Ghana’s continuous rise has given many hope about the chances of an African nation winning the World Cup in the future.
The continent had six representatives prior to the start of the World Cup finals in South Africa but as the competition heads into the quarter-final stages beginning Friday, Africa can boost of just one, Ghana.
Brazil’s World Cup winning captain, Cafu is backing an African success in the future but adds that only if the game continues on the right path as he uses the Ghana model as his benchmark.
“If we look at what Ghana has achieved so far, we can be certain that one African team will eventually win a World Cup.”
Ghana, who play Uruguay in the quarter-finals Friday at Soccer City, are the only African side from the group stage now have the chance of advancing to the last four by surpassing the quarter-final achievements of Cameroon in 1990 and Senegal in 2002 to become the first African team to reach the semi-finals.
Cafu, 40, Brazil’s most capped player, told a media briefing: “What we are seeing nowadays, is African teams who are more responsible, more committed, and more aware of what is needed of them and the responsibility behind representing their continent.”
“As far as winning a World Cup such as this, I believe that first of all you need to have the right teams, the right determination and of achieving your objectives. If African teams can realize the importance of team spirit they will know that they can win a World Cup.”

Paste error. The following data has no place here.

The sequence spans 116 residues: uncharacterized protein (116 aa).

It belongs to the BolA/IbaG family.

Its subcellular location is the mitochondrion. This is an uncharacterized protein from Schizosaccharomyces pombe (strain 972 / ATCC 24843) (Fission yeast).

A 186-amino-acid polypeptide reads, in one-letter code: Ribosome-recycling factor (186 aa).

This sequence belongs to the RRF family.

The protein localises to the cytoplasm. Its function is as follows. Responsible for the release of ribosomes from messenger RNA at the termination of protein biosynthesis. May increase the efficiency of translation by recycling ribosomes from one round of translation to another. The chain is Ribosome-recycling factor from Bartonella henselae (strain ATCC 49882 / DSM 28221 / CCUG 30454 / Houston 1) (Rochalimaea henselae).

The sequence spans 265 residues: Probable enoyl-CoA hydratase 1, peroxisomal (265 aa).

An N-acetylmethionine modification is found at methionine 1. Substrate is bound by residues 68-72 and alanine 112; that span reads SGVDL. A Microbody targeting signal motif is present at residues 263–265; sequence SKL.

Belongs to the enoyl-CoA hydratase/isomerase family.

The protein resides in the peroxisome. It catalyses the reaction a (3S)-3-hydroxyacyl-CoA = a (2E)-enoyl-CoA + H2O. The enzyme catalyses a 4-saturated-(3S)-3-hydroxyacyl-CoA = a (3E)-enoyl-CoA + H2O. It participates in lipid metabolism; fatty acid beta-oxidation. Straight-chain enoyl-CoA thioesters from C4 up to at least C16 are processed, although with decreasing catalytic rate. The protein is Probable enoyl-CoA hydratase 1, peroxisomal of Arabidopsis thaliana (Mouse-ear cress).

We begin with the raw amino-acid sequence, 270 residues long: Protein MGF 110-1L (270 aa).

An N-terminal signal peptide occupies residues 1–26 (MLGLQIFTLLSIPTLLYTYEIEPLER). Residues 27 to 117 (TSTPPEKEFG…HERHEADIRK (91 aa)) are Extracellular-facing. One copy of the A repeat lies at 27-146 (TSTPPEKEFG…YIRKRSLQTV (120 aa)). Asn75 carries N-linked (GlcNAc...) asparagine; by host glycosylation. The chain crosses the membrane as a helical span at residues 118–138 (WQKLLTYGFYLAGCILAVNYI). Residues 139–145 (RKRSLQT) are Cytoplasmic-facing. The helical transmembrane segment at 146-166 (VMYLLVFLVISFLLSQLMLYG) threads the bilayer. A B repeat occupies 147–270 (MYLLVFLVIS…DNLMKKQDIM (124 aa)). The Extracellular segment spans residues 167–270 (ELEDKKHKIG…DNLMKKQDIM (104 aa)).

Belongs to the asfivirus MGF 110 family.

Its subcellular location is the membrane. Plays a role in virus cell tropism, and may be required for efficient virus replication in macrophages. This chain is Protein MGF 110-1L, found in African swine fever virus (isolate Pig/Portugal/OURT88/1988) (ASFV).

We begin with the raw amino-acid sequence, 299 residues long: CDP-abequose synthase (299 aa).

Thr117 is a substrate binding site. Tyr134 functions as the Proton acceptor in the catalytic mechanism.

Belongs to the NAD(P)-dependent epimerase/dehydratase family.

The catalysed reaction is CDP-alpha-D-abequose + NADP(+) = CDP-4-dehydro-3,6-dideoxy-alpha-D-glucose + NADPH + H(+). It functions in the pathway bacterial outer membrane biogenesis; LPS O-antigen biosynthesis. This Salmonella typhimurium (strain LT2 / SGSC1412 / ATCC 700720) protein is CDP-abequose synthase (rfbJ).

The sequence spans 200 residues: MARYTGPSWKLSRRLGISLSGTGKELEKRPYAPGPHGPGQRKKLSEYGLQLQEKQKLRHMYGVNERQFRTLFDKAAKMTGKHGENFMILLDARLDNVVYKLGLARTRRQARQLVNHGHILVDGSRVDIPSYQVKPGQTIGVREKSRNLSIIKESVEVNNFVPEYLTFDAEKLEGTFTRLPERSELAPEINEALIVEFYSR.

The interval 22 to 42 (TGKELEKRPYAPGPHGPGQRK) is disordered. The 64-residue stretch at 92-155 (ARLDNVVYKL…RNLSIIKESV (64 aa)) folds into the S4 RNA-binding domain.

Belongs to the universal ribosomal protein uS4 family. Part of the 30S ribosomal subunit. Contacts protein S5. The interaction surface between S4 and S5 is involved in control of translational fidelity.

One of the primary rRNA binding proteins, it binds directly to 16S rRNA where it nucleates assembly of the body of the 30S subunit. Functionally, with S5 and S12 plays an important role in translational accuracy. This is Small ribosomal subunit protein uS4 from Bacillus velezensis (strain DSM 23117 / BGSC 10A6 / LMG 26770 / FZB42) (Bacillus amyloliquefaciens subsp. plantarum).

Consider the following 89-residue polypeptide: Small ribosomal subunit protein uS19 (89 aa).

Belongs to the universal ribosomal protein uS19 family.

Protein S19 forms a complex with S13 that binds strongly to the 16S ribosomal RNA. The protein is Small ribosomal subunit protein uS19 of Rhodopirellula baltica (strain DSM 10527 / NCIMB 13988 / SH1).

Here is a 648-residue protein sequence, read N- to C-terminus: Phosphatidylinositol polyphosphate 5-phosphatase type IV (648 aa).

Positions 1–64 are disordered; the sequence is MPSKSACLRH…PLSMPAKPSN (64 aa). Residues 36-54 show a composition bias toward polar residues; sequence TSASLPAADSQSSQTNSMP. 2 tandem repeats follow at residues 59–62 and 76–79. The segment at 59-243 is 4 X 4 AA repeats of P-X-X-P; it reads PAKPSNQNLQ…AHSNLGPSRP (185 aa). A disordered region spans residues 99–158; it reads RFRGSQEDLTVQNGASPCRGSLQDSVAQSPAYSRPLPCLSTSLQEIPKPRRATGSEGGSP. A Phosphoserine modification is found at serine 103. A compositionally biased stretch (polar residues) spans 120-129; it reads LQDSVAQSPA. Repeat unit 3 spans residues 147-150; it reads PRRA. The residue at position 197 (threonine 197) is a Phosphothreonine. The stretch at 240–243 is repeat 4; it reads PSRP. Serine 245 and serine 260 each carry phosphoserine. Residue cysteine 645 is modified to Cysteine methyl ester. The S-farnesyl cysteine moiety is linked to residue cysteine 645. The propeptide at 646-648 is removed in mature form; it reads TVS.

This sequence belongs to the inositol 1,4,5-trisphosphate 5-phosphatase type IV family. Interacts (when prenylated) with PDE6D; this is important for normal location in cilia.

The Brazilian‘s views were backed by Danny Jordaan, the chief executive of the local organizing committee, who said Africa must invest in youth programs and development if it is to have any chance of winning the World Cup in the future.
“The prospects are just amazing for us. We have the possibility of an African team going beyond the frontiers never achieved by any African country, going beyond what was achieved in 1990 and again in 2002.
“Roger Milla had his last dance in the quarter-final (in 1990 with Cameroon). Ghana is already there and we hope that we can see them in the semi-final and final of the World Cup.”
But, he stressed, investment in youth programs was vital for future success.
“If you did not do well in primary or secondary school, you are not going to be a star performer at university. It is not going to happen.
“Development in football is the same. We have to, as a continent, focus on development and youth football and Ghana showed us, the next generation. That is where we must focus on the preparation for 2014 and the next World Cup.”